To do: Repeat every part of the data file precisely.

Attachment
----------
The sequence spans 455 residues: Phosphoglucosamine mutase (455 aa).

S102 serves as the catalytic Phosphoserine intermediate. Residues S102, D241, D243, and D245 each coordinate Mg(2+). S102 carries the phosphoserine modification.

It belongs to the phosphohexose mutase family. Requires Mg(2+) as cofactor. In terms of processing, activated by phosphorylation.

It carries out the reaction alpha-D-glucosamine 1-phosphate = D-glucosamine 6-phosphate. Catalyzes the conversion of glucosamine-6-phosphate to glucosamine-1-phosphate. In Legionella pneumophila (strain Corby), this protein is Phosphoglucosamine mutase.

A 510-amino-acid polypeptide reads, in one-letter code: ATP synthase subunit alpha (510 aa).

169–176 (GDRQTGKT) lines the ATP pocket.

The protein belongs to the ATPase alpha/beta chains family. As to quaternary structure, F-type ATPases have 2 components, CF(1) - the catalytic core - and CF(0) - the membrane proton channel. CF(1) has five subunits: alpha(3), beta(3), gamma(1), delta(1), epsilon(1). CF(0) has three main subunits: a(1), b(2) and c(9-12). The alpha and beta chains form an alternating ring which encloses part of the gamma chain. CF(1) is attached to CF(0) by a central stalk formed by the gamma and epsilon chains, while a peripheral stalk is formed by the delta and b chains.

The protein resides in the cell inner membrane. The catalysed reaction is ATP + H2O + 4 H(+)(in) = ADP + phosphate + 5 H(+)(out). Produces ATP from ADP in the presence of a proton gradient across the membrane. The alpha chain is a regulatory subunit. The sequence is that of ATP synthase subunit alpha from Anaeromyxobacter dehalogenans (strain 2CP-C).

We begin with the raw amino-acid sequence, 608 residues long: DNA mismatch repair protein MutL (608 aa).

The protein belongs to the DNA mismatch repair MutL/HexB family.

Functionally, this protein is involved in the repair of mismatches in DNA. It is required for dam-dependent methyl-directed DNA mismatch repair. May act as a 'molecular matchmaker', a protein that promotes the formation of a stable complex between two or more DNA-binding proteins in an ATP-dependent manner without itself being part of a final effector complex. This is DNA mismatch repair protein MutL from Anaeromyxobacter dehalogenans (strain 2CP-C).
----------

The sequence spans 455 residues: Phosphoglucosamine mutase (455 aa).

S102 serves as the catalytic Phosphoserine intermediate. Residues S102, D241, D243, and D245 each coordinate Mg(2+). S102 carries the phosphoserine modification.

It belongs to the phosphohexose mutase family. Requires Mg(2+) as cofactor. In terms of processing, activated by phosphorylation.

It carries out the reaction alpha-D-glucosamine 1-phosphate = D-glucosamine 6-phosphate. Catalyzes the conversion of glucosamine-6-phosphate to glucosamine-1-phosphate. In Legionella pneumophila (strain Corby), this protein is Phosphoglucosamine mutase.

A 510-amino-acid polypeptide reads, in one-letter code: ATP synthase subunit alpha (510 aa).

169–176 (GDRQTGKT) lines the ATP pocket.

The protein belongs to the ATPase alpha/beta chains family. As to quaternary structure, F-type ATPases have 2 components, CF(1) - the catalytic core - and CF(0) - the membrane proton channel. CF(1) has five subunits: alpha(3), beta(3), gamma(1), delta(1), epsilon(1). CF(0) has three main subunits: a(1), b(2) and c(9-12). The alpha and beta chains form an alternating ring which encloses part of the gamma chain. CF(1) is attached to CF(0) by a central stalk formed by the gamma and epsilon chains, while a peripheral stalk is formed by the delta and b chains.

The protein resides in the cell inner membrane. The catalysed reaction is ATP + H2O + 4 H(+)(in) = ADP + phosphate + 5 H(+)(out). Produces ATP from ADP in the presence of a proton gradient across the membrane. The alpha chain is a regulatory subunit. The sequence is that of ATP synthase subunit alpha from Anaeromyxobacter dehalogenans (strain 2CP-C).

We begin with the raw amino-acid sequence, 608 residues long: DNA mismatch repair protein MutL (608 aa).

The protein belongs to the DNA mismatch repair MutL/HexB family.

Functionally, this protein is involved in the repair of mismatches in DNA. It is required for dam-dependent methyl-directed DNA mismatch repair. May act as a 'molecular matchmaker', a protein that promotes the formation of a stable complex between two or more DNA-binding proteins in an ATP-dependent manner without itself being part of a final effector complex. This is DNA mismatch repair protein MutL from Anaeromyxobacter dehalogenans (strain 2CP-C).